I’ll be out most of the late afternoon/evening so you’re getting a short midday update today.
Turkish media declared on Wednesday that US and Turkish officials have reached a deal to remove the YPG from Manbij. Getting the Kurds out of Manbij would avoid a potential Turkish assault on that town, which risks leading to a US-Turkey clash of some kind since there are US soldiers stationed there. Manbij is just one sore spot in the US-Turkey relationship, of course, which includes the broader US-YPG alliance, Donald Trump’s decision to move the US embassy in Israel to Jerusalem, Ankara’s decision to buy weapons from Russia, Turkey’s insistence that the US extradite Fethullah Gülen, Washington’s insistence that Turkey release pastor Andrew Brunson, and on and on it goes. But it is the sore spot most likely to flare into actual violence, even if the chances of two NATO allies going at one another remain exceedingly small. So coming to some arrangement like this is a positive step.
Except that nobody seems to have included the Kurds in their “What Is To Be Done About The Kurds” discussion. A spokesperson for the YPG-led Manbij Military Council says they’re not making any plans to withdraw from the town. Splitting the difference, the US says it’s having “ongoing conversations” with Turkey about Manbij, but hasn’t agreed to any specific plans.
This is probably not great news:
Iraq’s electoral commission says it is cancelling the results from more than 1,000 polling stations used in this month’s parliamentary vote. It says it has evidence of fraud at voting centres both in Iraq and for citizens living abroad.
Workers, shop owners, union members, and many other Jordanians turned out on Wednesday to protest the government’s plan to drastically hike income taxes. Jordan’s economy is habitually weak, and the current government has shown a preference for tax hikes over spending cuts to try to balance its books. But Jordanians are already paying high sales taxes, so this income tax hike isn’t going over very well. They’re also angry over government failures to rein in corruption.
After a day of heavy violence along the Gaza fence line, Hamas declared a unilateral ceasefire on Wednesday, and the Israeli government said it would only resume fighting in response to strikes from Gaza. Amazingly there were no reports of deaths from Tuesday’s clash.
Azerbaijani authorities have cracked down on a demonstration that wasn’t political and didn’t include any sort of protest against the government. They’ve reportedly arrested at least four people accused of organizing an event in honor of the Azerbaijan Democratic Republic, which was founded 100 years ago and lasted about two years before it was forcibly incorporated into Russia (later the Soviet Union). The ADR is seen fondly by many Azerbaijanis today, especially in comparison with the autocratic Aliyevs, so apparently Baku viewed the event and its turnout as a political statement in its own right, even though it was not overtly political.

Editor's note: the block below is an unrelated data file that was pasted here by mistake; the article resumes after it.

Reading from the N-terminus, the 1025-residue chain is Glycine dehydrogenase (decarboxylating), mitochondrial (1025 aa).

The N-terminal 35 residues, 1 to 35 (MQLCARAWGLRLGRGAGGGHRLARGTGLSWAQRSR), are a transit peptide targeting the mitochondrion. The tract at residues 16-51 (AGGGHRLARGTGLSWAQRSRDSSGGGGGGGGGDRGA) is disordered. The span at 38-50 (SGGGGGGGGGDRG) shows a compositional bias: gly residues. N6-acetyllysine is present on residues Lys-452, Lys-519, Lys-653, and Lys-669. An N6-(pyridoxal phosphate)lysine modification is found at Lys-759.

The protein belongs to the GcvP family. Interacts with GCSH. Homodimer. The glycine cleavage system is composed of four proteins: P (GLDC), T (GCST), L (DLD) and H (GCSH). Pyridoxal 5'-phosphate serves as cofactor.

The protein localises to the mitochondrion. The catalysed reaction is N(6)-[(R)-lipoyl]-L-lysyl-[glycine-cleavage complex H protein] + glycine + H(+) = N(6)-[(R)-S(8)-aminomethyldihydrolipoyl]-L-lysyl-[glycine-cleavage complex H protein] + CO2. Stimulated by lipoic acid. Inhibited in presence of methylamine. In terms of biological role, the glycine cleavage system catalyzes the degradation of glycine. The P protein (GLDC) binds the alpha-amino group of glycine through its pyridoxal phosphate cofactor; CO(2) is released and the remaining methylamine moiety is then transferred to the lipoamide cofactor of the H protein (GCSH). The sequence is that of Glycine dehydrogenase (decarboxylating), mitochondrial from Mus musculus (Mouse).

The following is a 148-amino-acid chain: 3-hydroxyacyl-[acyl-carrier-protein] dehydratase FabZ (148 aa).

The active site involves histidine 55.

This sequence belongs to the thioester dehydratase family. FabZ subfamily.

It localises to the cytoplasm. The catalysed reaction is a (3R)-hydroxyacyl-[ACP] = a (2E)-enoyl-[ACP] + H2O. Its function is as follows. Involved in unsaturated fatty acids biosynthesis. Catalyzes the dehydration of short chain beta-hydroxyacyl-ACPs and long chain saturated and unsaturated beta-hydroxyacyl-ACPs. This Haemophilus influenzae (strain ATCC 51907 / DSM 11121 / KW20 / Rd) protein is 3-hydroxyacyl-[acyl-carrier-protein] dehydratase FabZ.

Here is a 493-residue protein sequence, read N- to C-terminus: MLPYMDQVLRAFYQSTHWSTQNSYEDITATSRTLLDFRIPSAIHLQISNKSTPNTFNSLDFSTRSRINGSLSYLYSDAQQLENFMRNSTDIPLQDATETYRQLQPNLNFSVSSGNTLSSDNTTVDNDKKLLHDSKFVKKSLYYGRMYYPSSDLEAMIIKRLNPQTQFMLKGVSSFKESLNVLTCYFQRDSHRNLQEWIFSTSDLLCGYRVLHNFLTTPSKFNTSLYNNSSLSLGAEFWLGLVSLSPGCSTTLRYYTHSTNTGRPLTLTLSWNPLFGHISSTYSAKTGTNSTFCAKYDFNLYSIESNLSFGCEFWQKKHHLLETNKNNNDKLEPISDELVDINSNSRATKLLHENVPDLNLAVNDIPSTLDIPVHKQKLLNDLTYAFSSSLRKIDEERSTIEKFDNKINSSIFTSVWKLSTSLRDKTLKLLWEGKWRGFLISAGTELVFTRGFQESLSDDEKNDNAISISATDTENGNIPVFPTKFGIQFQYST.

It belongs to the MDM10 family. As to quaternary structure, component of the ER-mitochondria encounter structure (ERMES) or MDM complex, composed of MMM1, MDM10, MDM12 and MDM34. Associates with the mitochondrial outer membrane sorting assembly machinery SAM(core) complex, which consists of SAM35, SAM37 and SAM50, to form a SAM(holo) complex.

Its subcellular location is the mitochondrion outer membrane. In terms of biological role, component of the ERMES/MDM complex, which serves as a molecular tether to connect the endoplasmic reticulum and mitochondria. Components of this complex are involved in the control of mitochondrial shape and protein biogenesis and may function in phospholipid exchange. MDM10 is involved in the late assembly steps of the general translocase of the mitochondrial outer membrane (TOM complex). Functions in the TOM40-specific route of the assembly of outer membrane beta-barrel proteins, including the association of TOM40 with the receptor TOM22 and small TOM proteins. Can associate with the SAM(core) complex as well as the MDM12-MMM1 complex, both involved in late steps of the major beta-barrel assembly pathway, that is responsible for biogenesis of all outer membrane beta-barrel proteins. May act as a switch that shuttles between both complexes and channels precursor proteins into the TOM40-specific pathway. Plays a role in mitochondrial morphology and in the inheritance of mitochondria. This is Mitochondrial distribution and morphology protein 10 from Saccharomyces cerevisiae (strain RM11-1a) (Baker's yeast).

The US military revealed on Wednesday that it believes an artillery attack on an alleged Taliban meeting in Helmand province last week killed “more than 50 senior Taliban commanders.” The Taliban denies this claim and says that the attack killed five civilians but that’s it. Meanwhile, Taliban fighters reportedly overran the Dasht-e Qala district on Wednesday but Afghan forces were still fighting to recover it, and at least three people were killed in a Taliban bombing in Kandahar.
In Kabul, a group of ten ISIS fighters stormed the offices of Afghanistan’s interior ministry on Wednesday, kicking off a two hour battle that left at least one police officer killed along with several attackers.
Kashmiris who have had to evacuate their homes along the line of control over the past couple of years–a figure that stretches into the tens of thousands–are considering returning now that India and Pakistan have announced a ceasefire. But many are–rightly I think–waiting to see if the ceasefire actually sticks before they put themselves back in potential danger.
The New York Times summarizes the flurry of diplomatic activity around the Donald Trump-Kim Jong-un summit, with meetings between US and North Korean officials happening in at least three different places simultaneously: New York, Singapore, and Panmunjom.
Meanwhile, the CIA is pretty confident that Kim will not agree to give up his nuclear deterrent in Singapore on June 12, which may come as a shock to the White House but is pretty much the same thing that most North Korea analysts have been saying for a couple of months now: